If this doesn’t get thrown out of court, I will be dumbfounded.
Everett Herald: Todd Kirkpatrick robbed banks. Until he got caught.
Interrupted mid-robbery, he ran from a Snohomish County sheriff’s deputy. In his attempt to escape, Kirkpatrick leveled his gun at the deputy, who shot him twice.
Now Kirkpatrick, an inmate at Clallam Bay Corrections Center, wants Snohomish County to pay him $6.3 million for his troubles. Kirkpatrick, 57, recently filed a legal claim against Snohomish County, a precursor to a lawsuit. The claim was obtained by the newspaper under state public records laws.
He wrote that his medical bills from the gunshot wounds amounted to more than $300,000, and that other police officers failed to stop Deputy Dan Scott “from trying to execute me.”
Kirkpatrick was robbing a KeyBank in Stanwood on Sept. 25, 2012, when he spotted Scott on patrol outside and tried to run. The deputy chased Kirkpatrick across the street into the Haggen parking lot.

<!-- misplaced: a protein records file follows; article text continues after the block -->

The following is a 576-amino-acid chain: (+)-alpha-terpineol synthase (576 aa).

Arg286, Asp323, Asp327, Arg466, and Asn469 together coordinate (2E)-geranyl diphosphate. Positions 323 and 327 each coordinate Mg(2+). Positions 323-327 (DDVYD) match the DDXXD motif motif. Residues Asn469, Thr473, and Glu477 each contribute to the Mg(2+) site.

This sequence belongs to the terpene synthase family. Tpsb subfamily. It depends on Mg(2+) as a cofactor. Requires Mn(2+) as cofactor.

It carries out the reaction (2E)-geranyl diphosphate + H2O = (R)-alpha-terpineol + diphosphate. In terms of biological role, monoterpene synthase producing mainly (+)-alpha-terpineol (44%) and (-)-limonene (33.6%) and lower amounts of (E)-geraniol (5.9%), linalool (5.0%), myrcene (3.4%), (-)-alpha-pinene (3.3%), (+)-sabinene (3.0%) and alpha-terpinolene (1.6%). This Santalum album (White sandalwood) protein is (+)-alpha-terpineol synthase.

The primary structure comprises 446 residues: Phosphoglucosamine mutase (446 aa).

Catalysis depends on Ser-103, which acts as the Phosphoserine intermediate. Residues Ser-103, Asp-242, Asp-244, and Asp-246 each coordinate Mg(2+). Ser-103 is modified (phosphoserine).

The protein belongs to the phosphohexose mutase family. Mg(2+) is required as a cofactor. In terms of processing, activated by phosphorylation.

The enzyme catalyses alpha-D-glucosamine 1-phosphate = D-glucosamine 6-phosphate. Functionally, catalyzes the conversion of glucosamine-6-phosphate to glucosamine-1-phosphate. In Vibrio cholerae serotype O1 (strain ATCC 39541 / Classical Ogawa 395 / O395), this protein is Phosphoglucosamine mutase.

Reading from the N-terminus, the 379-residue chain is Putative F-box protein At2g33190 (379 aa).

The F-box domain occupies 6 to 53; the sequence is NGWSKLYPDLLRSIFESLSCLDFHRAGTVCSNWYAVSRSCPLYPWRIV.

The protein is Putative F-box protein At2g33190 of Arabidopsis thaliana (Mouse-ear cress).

Scott reported that Kirkpatrick leveled a gun at him before the deputy opened fire. Kirkpatrick’s gun was recovered. It wasn’t loaded.
Before his arrest, Kirkpatrick was the subject of police bulletins throughout Western Washington, dubbed the “Phony Pony Bandit” because of a wig he wore during his heists. He was convicted of four bank robberies and sentenced to 17 years. He got a longer sentence because he used a firearm in his holdups.
In his claim, Kirkpatrick wrote, “I was obviously unarmed and severely shot up.” He also suffered long-term loss of mobility to his left arm, left hand and left leg, he wrote.
Kirkpatrick, who is from Anacortes, had been a businessman and developer before the economic collapse hit the housing market, according to public records. He had significant debts and, according to his attorney, struggled with alcoholism. The paperwork he filed does not detail how he arrived at the total of more than $6 million.
Not long after the shooting, Scott was named the 2012 Law Enforcement Officer of the Year by the Washington Council of Police and Sheriffs. He also got a Distinguished Service Medal from the sheriff’s office that year.
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